Gerneral Causation and Specific Causation.
Specific Causation is the domain of the physician whereas General Causation is the domain of the scientist. When a patient deals with a patient, N=1 and there is no chance uisually to replicate the experiment. Statistics do not apply. Healing is indeed an art and a physician's opinion is influenced by diverse and subjective factors.

*ratio: Risk Ratio or Signal-to-Noise Ratio.

Bradford Hill Institute of Medicine,

1. Strength of Association – The strength of an association refers to the magnitude of the measure of effect of an exposure, usually the relative risk or odds ratio, in a study comparing an exposed and an unexposed group. The larger the magnitude of the effect the less likely any observed effect is due to chance, bias or confounding. In general, in observational studies, relative risks of 2 or less are considered to be evidence of a weak association, because the likelihood the effect is due to chance, bias or confounding is greater than if the effect is larger).

2. Dose-Response Relation – The existence of a dose-response relation strengthens an inference that an association is causal. A dose-response relation is defined as an increased strength of association with increased magnitude of exposure.

3. Temporally Correct Association – Exposure must precede the event by at least the duration of disease induction. This consideration may be limited by the fact that knowledge of the pathogenesis and natural history of an adverse event may be insufficient.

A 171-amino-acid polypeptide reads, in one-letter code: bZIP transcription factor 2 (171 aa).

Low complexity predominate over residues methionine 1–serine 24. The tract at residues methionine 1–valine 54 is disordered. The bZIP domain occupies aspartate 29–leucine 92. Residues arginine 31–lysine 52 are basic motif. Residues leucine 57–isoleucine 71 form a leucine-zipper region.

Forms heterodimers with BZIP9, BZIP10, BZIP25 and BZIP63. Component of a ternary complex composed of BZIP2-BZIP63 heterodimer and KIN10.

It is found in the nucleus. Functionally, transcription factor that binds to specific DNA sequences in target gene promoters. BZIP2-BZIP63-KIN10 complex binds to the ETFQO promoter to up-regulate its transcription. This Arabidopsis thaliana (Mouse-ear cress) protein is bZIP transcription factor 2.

4. Consistency of Association – This consideration requires that an association be found regularly in a variety of studies, using different study populations and study methods.

5. Specificity of Association – Uniqueness of an association between an exposure and an outcome provides a stronger justification for a causal interpretation than when the association is nonspecific. However, perfect specificity between an exposure and an effect cannot be expected in all cases because of the multifactorial etiology of many disorders.

6. Biological Plausibility – The existence of a possible mechanism of action that fits existing biologic or medical knowledge is thought to increase the likelihood that an association is causal.

Hill AB, The environment and disease: association or causation?
Proc R Soc Med 1965, 58:295-300.

IOM (Institute of Medicine). Thimerosal-containing vaccines and neurodevelopmental disorders. Washington DC: National Academy Press; 2001

Phillips CV and Goodman KJ, The missed lessons of Sir Austin Bradford Hill. Epidemiol Perspect Innov. 2004, 1:3

Food and Drug Administration Fda Center for Drug Evaluation and Research Cder National Institutes of Health Institute of Medicine, National Academy of Sciences: To Err is Human
Caltech, the California Institute of Technology The Johns Hopkins University School of Medicine Novartis Pharmaceuticals, formed by the merger of Ciba-Geigy and Sandoz